Wednesday, Feb. 18, 2009 | 2 a.m.
Cashetta produces a showgirl from a crystal box
If You Go
- Who: Cashetta in “Magic’s a Drag”
- When: Opens Saturday, 7 p.m. Mondays through Saturdays
- Where: Krave nightclub, Harmon Avenue at the Strip
- Tickets: $44.95 general admission and $59.95 VIP, which includes an all-you-can-drink wristband
- Information: 836-0836
Beyond the Sun
Cashetta takes up a lot of room.
The female impersonator and magician from New Jersey reminds one of Divine, the oversized female impersonator from Baltimore who starred in such John Waters films as “Pink Flamingos” and “Hairspray.”
About 6 feet in stockings, Cashetta is fond of high-heeled shoes and a blond beehive hairdo that make her look 7 feet tall.
Her actual dimensions?
“Big and beautiful,” she purrs. “Just leave it at that. I’m a lot of lady. I’m a big girl.”
At first glance she looks big enough to play offensive tackle for the Pittsburgh Steelers.
But instead of football pads, she’s clad in a form-fitting black dress that accentuates massive curves. At Saturday’s premiere of her show, “Magic’s a Drag,” expect to see her in a flowing pink feather-boa-like coat and a huge purple top hat, her take on formal magician’s attire.
For a moment it looked like the Strip was going to be without a drag show.
After 24 years “La Cage,” which featured a dozen female impersonators, abruptly closed last week. “Lucky Cheng’s,” a drag queen dinner theater at Krave nightclub, closed on Valentine’s Day after a three-year run.
But suddenly, flamboyant Cashetta announced the premiere of a one man, er woman, er person, magic-comedy show.
The magical drag production will have an open-ended run, with performances at 7 p.m. Mondays through Saturdays in the space formerly occupied by “Lucky Cheng’s.”
“I just found out about ‘La Cage,’ ” says 38-year-old Scott Weston, Cashetta’s real name. “It was a shock. The show has had incredible success. I admire the show immensely and I have nothing but admiration for Frank Marino (star of ‘La Cage’). What a fabulous career.
“But what we do is so different that even if the show had not closed there would have been room for both of us.”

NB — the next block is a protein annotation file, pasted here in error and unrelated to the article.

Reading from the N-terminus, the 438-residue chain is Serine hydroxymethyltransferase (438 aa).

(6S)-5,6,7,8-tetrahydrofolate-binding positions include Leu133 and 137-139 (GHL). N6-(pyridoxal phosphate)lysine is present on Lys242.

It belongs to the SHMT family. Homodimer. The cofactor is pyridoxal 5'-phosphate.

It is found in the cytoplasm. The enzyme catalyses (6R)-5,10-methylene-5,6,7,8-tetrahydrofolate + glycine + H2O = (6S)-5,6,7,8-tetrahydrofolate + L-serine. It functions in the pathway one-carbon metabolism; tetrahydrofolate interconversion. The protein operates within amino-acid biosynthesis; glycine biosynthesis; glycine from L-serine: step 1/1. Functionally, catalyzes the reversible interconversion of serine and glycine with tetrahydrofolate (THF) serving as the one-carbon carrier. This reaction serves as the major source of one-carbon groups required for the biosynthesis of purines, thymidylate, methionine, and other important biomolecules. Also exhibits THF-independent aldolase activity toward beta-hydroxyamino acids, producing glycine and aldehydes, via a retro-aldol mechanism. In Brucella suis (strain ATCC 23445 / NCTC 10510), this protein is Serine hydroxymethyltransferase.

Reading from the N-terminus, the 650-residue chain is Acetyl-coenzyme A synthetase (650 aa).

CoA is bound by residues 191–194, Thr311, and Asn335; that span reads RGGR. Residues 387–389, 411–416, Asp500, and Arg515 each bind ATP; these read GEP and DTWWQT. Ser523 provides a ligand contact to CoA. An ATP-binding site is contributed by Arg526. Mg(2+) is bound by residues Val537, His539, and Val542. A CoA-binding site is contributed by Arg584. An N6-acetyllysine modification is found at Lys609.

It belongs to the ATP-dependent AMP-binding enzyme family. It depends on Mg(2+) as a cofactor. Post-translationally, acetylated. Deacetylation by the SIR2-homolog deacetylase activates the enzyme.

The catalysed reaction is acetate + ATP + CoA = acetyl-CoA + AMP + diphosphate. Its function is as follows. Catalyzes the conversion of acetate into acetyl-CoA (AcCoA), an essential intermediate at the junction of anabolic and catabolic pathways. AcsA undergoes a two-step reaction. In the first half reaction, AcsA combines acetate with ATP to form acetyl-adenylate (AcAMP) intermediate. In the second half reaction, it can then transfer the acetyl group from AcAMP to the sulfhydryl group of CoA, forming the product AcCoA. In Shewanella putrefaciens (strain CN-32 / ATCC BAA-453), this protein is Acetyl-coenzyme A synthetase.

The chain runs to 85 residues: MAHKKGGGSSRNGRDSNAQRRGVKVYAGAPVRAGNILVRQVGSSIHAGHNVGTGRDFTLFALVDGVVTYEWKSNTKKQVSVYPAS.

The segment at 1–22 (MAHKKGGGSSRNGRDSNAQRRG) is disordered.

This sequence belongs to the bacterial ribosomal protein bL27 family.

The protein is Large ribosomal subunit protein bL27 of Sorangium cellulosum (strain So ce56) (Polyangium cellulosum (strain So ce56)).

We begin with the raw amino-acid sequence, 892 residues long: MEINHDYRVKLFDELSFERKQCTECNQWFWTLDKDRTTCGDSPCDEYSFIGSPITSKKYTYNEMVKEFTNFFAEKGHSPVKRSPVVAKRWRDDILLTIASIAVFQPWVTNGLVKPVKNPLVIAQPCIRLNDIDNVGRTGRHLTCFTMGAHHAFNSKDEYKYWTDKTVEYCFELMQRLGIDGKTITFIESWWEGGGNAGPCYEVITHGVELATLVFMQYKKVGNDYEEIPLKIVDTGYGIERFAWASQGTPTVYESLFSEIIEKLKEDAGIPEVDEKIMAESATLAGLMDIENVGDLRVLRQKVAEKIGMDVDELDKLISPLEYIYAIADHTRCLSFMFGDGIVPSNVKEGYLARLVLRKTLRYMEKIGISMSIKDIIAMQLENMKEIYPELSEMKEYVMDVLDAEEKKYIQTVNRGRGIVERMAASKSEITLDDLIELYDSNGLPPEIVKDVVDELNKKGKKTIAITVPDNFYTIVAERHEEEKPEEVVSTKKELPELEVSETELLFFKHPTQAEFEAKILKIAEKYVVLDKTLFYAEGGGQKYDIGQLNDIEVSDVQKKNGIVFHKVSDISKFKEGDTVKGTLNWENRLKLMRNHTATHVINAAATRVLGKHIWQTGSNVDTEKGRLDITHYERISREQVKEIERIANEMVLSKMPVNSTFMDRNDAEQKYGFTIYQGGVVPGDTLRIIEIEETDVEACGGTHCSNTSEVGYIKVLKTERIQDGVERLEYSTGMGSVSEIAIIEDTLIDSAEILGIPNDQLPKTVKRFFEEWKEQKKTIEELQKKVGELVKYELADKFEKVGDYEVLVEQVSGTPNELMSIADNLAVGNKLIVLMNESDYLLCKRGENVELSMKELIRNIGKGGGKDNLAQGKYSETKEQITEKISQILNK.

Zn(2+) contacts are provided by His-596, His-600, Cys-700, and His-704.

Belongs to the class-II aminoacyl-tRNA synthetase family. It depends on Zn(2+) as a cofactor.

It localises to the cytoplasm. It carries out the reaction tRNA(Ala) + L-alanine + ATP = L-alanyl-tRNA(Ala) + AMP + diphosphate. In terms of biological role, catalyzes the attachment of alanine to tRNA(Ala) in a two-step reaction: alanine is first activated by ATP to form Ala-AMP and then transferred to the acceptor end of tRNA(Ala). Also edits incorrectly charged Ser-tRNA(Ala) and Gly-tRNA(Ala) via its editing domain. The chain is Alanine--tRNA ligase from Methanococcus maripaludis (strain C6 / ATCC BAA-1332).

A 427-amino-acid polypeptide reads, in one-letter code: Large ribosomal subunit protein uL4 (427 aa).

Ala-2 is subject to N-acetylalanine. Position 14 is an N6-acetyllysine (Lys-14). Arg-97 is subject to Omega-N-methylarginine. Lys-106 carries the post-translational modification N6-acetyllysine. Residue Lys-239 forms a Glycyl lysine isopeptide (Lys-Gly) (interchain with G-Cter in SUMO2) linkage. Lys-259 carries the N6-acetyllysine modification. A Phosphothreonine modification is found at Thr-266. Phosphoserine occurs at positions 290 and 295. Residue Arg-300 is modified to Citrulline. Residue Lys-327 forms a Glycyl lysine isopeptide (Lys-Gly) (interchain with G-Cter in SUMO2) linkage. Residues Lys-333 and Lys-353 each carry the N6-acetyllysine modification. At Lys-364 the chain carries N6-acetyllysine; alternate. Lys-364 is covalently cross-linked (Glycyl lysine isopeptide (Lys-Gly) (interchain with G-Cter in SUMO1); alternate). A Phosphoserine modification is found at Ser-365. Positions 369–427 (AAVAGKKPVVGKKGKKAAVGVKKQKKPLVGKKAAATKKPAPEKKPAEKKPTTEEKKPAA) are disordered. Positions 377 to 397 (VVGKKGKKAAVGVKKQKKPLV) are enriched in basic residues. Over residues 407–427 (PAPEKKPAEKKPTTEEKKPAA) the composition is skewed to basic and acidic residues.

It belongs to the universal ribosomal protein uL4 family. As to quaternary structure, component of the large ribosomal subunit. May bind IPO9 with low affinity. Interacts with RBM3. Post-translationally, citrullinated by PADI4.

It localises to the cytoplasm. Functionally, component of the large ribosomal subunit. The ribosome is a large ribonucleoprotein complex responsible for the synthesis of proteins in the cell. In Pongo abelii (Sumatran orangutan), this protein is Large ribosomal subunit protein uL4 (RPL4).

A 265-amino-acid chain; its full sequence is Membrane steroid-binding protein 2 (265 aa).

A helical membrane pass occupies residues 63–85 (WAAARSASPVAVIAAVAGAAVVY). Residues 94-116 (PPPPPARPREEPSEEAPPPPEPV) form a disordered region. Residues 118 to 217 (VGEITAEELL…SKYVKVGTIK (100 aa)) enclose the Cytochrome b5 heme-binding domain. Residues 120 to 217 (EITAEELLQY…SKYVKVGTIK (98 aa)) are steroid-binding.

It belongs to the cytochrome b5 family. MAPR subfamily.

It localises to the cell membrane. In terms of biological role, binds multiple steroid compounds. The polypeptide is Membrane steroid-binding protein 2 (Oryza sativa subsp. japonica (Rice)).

What Cashetta does is a combination of stand-up comedy and magic, a cabaret show that she has taken around the world. And now she’s in Vegas, just in time to fill a void.
“I’m very lucky,” she says. “To come to town in December and have it happen so quickly. It’s unheard of in this town, to land such a deal so quickly. I’m very, very grateful for it.”
And she did it without four-walling, a common practice in Vegas today in which a performer rents a room.
Cashetta’s decades-old dream has been to have a Vegas show.
“I never thought of any other career,” says Cashetta, who grew up in New Jersey, near Manhattan. “I always knew it would be entertainment. I had always expected to be on Broadway. That’s what I wanted more than anything, but the closer I got to it and saw it for what it was, the idea became less desirable. It’s a tough life.”
And so she looked for a career that would make her stand out.
Her first experience with female impersonation was working at Lips, a Manhattan restaurant that featured drag entertainment.
She became a female impersonator, a stand-up comedian who also was a jazz singer.
“I did a lot of song parodies and it just started to take off,” Cashetta says. “I was singing in jazz clubs all over New York. I was having a great time in the mid-’90s. There was kind of an explosion in the drag scene there.”
She looked for other ways to stand out and decided on magic.
“I was interested in magic when I was a kid,” Cashetta says.
She spent the summer in Vegas 10 years ago working as a makeup artist and attending the magic shows, studying the magicians. When she returned to New York she began studying magic and three months later landed a gig at the Fez jazz club as a drag magician.
“Honestly, it was not very good,” Cashetta says.
But she knew she was onto something, developed her act and became a success, working steadily on cruise ships and clubs in Europe and the United States.
“But I always knew I would end up in Las Vegas,” she says. “New York is like an abusive lover. They make you think you can never live without them — but when I left New York it was amazing, more doors opened for me. I realized so much more was going on outside of New York.”
Cashetta says the show has no agenda.
“The fact that I’m in drag is incidental,” she says. “It’s just a way to have a larger than life character. Nothing about my character is overbearing. I try to be warm and friendly.”